Some companies have already found this balance and are reaping the rewards of LCE by changing their business model to a product service system approach.
Saving manufacturers money
Companies such as Fuji Xerox have been leasing rather than selling product for years and the model is now being adopted in other industries. When they reach the end of their life Rolls Royce collects the engines and re-manufactures them before leasing them out again. This minimises the need for raw materials, improves their cash flow and keeps production costs low. The benefits to the airline are lower up-front costs and reduced risk, due to service agreements being in place.
Even for those companies that cannot lease their products, LCE can provide cost benefits. Many commodities that are sent to landfill still hold value in terms of re-manufacturing.
Life Cycle Engineeringtakes into account not only the raw materials used in creating products but also the processes used. Changing certain processes can deliver significant cost savings to manufacturers without compromising efficiency or quality. For example, energy consumption is one of the most significant cost centres for any manufacturing organisation. Energy consumption has increased by approximately 30% in the last decade and is likely to continue to do so unless manufacturers find ways to reduce it. This can be achieved via an incremental approach. For example, UNSW researchers conducted an efficiency audit that revealed an aluminium factory was leaving its energy-intensive ceiling fans running continuously. By implementing a control system that simply turns the fans off when they are not needed, that factory achieved a net saving of more than $100,000 and reduced its environmental impact.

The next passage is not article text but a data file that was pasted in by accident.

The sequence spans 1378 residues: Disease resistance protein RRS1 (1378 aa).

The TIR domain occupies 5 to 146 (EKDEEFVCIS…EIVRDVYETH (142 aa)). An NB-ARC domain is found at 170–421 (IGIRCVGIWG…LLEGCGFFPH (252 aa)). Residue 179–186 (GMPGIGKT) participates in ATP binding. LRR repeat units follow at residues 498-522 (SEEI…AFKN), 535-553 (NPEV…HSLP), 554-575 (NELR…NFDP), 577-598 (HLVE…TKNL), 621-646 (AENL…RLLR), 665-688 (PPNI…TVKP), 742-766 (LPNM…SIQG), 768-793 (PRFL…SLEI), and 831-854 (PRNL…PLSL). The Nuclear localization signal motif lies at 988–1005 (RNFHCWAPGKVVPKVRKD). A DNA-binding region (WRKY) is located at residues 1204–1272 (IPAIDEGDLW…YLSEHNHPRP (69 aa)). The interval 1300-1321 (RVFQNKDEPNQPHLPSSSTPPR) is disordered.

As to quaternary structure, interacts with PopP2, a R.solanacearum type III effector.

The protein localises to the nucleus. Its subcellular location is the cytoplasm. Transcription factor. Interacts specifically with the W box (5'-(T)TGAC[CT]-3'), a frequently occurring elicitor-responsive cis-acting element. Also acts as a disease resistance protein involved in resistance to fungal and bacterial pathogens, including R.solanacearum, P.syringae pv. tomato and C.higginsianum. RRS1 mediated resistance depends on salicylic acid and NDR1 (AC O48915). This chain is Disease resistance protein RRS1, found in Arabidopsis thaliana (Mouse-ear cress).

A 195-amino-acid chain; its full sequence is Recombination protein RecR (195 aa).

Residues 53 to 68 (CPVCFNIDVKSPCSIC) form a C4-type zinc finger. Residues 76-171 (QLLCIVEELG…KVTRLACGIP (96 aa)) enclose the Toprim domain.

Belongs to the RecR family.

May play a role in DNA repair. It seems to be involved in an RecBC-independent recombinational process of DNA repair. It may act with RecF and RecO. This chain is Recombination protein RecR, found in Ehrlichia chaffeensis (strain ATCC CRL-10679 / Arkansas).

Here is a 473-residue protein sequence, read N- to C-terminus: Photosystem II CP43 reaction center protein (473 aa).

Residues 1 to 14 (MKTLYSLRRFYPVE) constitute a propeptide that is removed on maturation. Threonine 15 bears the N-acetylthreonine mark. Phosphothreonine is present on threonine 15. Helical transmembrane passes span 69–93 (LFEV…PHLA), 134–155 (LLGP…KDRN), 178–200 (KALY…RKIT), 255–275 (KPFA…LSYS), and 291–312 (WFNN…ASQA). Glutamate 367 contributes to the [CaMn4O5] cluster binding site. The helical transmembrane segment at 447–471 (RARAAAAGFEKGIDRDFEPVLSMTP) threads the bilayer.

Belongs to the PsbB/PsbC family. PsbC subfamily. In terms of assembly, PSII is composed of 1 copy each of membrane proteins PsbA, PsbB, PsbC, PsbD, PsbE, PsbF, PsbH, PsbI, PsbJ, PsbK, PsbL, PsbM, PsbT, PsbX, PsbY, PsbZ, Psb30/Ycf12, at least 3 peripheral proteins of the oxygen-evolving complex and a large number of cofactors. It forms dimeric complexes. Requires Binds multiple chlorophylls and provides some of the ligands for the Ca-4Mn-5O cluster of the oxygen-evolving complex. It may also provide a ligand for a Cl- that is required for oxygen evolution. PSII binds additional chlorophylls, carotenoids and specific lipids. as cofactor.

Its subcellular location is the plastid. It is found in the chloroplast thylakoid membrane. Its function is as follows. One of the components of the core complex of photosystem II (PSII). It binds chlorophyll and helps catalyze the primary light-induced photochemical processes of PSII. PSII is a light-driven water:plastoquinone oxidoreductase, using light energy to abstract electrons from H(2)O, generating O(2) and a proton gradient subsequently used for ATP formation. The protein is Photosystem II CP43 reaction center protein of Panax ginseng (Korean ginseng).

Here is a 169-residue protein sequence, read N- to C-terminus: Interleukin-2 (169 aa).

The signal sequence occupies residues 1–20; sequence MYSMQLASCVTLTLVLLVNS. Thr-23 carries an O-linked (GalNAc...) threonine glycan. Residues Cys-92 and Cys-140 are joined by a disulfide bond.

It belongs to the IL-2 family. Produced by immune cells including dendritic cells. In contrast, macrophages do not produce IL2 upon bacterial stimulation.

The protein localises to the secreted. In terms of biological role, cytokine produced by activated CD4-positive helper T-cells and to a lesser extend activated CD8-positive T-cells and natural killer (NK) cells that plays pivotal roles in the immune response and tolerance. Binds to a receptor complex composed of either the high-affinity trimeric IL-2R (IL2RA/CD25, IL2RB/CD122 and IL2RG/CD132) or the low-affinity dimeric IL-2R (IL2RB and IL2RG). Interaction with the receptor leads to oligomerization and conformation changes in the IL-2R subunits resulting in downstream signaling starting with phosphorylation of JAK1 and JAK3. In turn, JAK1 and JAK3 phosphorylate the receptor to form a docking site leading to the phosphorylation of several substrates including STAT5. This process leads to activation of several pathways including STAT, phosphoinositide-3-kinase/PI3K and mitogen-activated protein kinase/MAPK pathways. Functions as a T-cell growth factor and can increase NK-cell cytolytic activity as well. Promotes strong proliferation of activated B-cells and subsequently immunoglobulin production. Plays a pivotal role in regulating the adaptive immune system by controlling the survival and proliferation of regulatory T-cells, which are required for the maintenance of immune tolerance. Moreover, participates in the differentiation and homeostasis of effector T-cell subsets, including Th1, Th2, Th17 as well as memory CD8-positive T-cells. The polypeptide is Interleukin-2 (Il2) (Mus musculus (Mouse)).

Collaboration between manufactures and designers
When it comes to product design, manufacturers must work with the designers to consider: what materials will be used; where they come from; how they will be delivered; what processes are required to make the product; how the product will be transported to the marketplace; how it will be used; and how it will be returned and recycled.